In Theatres: 
Jun 03, 2011
Running Time: 
97 min

Ben Stiller is an executive producer on Submarine as well as a minor role as a Soap Opera actor on Oliver's television set.

 Oliver Tate (Craig Roberts) isn't your normal 15-year-old boy. He sports the same pea coat with shaggy hair just hitting the top of his eyes. He daydreams of what others would do in the situation that Oliver would mysteriously die. But mostly, he is fascinated by a girl. This girl is the curiously beautiful Jordana Bevan (Yasmin Paige). Studying her interests by spying on her daily activities, Oliver finds his way into Jordana's eyes. However, Oliver is a lot more vocal about how he feels about Jordana than she is. While Oliver is busy falling in love, his parents are too preoccupied falling out of love to care for their son. Lloyd Tate (Noah Taylor) seems to only evoke emotion when discussing marine biology while his neurotic wife, Jill (Sally Hawkins), worries herself into a possible affair with an ex-lover (Paddy Considine) who has just moved next door. Oliver constantly tries to manipulate his parents back into a loving marriage, but nothing seems to be working. Oliver now must choose what to focus on: The struggle of keeping his family together or the intoxicating love with Jordana. 

Submarine isn't what you would expect from an R-rated indie film on losing your virginity. In ways, this is exactly what Oliver is attempting to do. But Jordana isn't just some girl. She's the girl he's been waiting for. They play with fire, ride a make-shift rocket bike and frolic on the beach. His journey to losing his virginity opens a gateway to a whirlwind of situations and emotions. Submarine is very much a british call-and-response to the 2007 smash, Juno. Not exactly in the situations but the mannerisms of its main character. Oliver is a strange, curious teen who only wants love and to be loved in return. Of course, he hasn't been receiving much comfort and support from his parents, given their current predicament with each other. In some ways, Submarine feels like an R-rated Harriet The Spy written by Juno scribe Diablo Cody. The situations Oliver finds himself in aren't exactly humorous at all, but his actions are what bring the true hilarity. And make no mistake, Submarine is hilarious.

Hilarity is found all over Submarine. Whether it's throughout the story or when Oliver forges a second letter, as his father, explaining the first forged letter all on his type-writer, humor is something that the director, Richard Ayoade, did not care to leave out. The satisfying nature of the humor is the fact that it is cleverly mixed in with dramatic elements. See, Oliver has no one to guide him through his journey but himself. Unlike most other sex-comedies, Oliver doesn't have a group of friends to tell about his conquests. That can be credited to both excellent direction by Ayoade and the fact that Submarine isn't just a comedy about sex. It's also a coming-of-age tale full of celebration and tragedy. This brilliant move makes Submarine, easily, one of the better british comedies in a long time. But alas, perfect it is not.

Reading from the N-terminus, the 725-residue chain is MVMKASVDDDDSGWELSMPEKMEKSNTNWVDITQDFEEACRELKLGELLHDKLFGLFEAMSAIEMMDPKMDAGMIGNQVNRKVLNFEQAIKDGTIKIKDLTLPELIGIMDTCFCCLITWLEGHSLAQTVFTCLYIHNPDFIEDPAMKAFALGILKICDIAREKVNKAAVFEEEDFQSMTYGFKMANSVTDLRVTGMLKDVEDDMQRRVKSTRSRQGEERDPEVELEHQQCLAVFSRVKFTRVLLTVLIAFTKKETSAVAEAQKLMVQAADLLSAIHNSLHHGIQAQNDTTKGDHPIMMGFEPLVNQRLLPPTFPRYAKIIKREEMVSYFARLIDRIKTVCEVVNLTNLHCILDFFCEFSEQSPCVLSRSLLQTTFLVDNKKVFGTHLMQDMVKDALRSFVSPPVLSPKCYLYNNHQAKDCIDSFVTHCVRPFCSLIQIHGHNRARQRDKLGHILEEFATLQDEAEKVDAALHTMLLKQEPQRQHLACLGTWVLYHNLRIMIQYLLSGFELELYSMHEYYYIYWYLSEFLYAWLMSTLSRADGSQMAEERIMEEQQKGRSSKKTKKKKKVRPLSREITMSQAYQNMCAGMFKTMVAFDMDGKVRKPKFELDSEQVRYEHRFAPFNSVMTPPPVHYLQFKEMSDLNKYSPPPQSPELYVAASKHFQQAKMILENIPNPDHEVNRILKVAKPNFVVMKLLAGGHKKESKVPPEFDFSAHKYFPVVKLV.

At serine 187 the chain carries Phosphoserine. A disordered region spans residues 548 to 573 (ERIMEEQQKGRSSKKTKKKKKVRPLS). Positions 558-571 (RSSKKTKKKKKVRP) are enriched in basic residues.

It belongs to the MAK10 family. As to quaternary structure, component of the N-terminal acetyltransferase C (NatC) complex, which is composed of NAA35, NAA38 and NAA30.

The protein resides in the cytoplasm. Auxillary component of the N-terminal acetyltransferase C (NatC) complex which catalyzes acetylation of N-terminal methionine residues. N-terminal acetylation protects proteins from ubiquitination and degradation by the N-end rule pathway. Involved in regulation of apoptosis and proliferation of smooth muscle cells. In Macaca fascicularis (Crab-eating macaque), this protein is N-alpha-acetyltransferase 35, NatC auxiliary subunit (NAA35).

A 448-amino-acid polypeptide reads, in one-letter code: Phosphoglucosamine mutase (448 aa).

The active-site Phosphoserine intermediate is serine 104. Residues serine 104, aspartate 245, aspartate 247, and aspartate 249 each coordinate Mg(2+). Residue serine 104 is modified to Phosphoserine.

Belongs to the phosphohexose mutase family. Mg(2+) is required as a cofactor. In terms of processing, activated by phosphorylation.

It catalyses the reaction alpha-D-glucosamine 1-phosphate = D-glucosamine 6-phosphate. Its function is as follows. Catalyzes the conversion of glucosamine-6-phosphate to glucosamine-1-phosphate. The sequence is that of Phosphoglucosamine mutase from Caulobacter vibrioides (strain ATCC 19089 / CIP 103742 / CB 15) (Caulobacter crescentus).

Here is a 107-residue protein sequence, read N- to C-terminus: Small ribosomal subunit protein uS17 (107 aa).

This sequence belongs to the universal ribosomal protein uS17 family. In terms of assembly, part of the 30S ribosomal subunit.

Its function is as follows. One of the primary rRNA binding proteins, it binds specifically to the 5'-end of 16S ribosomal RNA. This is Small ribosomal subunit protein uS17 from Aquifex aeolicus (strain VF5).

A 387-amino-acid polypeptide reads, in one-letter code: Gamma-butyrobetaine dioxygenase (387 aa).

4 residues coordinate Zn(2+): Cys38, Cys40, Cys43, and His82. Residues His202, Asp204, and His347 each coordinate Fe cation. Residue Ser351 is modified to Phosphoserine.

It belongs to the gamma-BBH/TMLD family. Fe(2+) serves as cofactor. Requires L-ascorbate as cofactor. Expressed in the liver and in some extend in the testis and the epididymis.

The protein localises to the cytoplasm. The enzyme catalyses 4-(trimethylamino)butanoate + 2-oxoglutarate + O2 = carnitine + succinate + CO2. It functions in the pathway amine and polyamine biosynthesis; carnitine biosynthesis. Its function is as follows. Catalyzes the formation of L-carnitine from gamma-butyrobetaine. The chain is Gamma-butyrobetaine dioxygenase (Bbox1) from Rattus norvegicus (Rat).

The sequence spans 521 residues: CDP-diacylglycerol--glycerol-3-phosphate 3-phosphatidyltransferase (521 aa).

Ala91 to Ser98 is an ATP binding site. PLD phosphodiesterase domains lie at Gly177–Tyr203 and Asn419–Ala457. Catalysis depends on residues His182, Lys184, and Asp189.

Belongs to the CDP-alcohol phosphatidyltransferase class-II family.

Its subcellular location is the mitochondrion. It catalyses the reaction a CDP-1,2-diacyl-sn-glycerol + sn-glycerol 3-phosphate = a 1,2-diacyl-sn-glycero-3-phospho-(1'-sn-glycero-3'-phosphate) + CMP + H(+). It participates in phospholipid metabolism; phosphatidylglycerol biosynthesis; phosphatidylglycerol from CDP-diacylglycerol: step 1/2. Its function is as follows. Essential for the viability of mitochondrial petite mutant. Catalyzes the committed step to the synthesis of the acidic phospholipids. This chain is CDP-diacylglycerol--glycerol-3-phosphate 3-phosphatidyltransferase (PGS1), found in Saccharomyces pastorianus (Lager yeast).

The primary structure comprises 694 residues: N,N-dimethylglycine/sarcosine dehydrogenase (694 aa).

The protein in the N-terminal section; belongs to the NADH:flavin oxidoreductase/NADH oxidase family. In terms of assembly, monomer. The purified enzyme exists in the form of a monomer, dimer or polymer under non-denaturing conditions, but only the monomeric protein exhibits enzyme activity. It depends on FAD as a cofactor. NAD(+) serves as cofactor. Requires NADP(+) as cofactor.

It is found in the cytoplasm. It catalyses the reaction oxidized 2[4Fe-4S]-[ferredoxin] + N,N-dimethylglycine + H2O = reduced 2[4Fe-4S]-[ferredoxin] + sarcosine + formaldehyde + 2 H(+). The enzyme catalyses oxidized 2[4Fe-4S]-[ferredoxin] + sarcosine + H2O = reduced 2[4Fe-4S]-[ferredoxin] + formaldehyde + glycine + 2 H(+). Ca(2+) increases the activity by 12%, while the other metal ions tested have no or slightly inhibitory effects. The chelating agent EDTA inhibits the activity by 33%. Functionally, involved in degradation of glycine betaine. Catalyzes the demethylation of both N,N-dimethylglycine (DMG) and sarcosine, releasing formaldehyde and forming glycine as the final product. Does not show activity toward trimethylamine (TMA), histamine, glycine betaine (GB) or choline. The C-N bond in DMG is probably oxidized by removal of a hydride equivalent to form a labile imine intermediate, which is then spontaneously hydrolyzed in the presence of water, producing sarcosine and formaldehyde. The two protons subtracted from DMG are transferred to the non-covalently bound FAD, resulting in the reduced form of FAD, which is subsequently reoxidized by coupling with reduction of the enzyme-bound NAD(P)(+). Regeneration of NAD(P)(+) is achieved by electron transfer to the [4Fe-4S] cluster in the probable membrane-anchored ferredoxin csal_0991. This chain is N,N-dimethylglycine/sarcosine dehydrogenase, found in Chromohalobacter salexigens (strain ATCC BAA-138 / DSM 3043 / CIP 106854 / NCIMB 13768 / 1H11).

Towards "Part Three" of the film, things become a little too dark. Tones and themes change in the slightest and make Submarine feel like a different film. The acceptance of the situations that arose may just be too tough for some viewers. The bright side is Ayoade pulls a magic trick on his audience by slipping in some silver lining amidst the tragedy. It's a cool pay-off but doesn't exactly justify the overbearing length of the situation. The whole "Part Three" of the film feels like it took the "Indie" way out and just complicated things for the sake of complication and sorrow. The characters don't exactly justify why they did what they did. This suffers a blow to the pacing of the film. Thankfully, it's the only blow Submarine really has to take. 

Submarine is an extremely enjoyable british comedy about the young and reckless that doesn't quite stick the landing of a memorable film. However, with great acting and a hilarious script, Submarine becomes a rare treat that comes along when you least expect it to. 

Ryan Sterritt
Review by Ryan Sterritt
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